KASSEBAUM-KENNEDY: GAO Report Raises Concerns
The 1996 Health Insurance Portability and Accountability Act, also known as Kassebaum-Kennedy, "is not working out the way it was planned," the AP/Hartford Courant reports (Meckler, 3/12). According to a General Accounting Office report conducted for Senate Labor and Human Resources Committee Chair Jim Jeffords (R-VT), consumers exercising their right under the Kassebaum-Kennedy law to buy individual policies when they lose group coverage are being "hindered by carrier practices and pricing and by their own misunderstanding of this complex law." In the 13 states that first brought their insurance laws into compliance with Kassebaum-Kennedy, the GAO reported that some insurance companies are charging 140% to 600% more for group-to-individual policies than standard policies. Click here to download a PDF version of the report (3/10). While "the law required insurance companies to sell the policies, it did not guarantee that the policies would be sold at reasonable prices," the AP/Courant notes (3/12).
Told Ya So
The Los Angeles Times reports that the Kassebaum-Kennedy law was "[o]verwhelmingly approved in both the House and Senate" and was "hailed as a bipartisan victory when President Clinton signed it in August 1996" (3/12). But "[g]roups that criticized the original law for guaranteeing coverage without setting price limits were quick to point to [the GAO] report as justification of their fears," CongressDaily/A.M. reports. "This proves once again that the issue is not access, the issue is affordability," said Gail Shearer, director of health policy analysis for Consumers Union (3/12).
Is 600% Too Much?
The GAO report found "carriers charge higher rates because they believe individuals who attempt to exercise [the law's] individual market access guarantee will, on average, be in poorer health than others in the individual market" (3/10). The AP/Courant reports that providing coverage for consumers in "poorer health than others" is a "losing proposition" for insurers because "the chances are good that the companies will end up paying more for their medical care than the customers pay in premiums." American Medical Security lobbyist Amy McGee Polaski said, "We've taken every possible precaution to keep our rates low for our customers. When the government mandates that we do things, it doesn't give us a lot of room." Insurance companies do not want the premiums for their standard policies to increase just because of the new law, said American Community Mutual Insurance Co. Vice President Jack Martin. "[A]s long as it's not illegal," insurers who charge higher premiums for group-to-individual coverage "are taking full advantage of the law," he said. The GAO also found that some insurance companies "are discouraging their agents from writing the high-risk policies by reducing or eliminating commissions," according to the AP/Courant. American Community "wrote its agents a memo informing them that they would no longer be paid commissions for high-risk policies guaranteed under the law" (3/12).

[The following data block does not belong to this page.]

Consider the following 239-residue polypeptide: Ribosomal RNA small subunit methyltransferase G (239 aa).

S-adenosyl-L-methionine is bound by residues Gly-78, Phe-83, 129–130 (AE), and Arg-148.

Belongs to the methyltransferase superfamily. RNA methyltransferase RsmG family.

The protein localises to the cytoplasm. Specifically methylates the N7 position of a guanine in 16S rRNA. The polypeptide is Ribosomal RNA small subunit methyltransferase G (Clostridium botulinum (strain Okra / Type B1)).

On The Hill
CongressDaily/A.M. reports that Jeffords scheduled "an oversight hearing" on the GAO's report for next Thursday. This issue, and "other areas of confusion for both insurers and state regulators" may have to be "revisit[ed]," said Jeffords (3/12).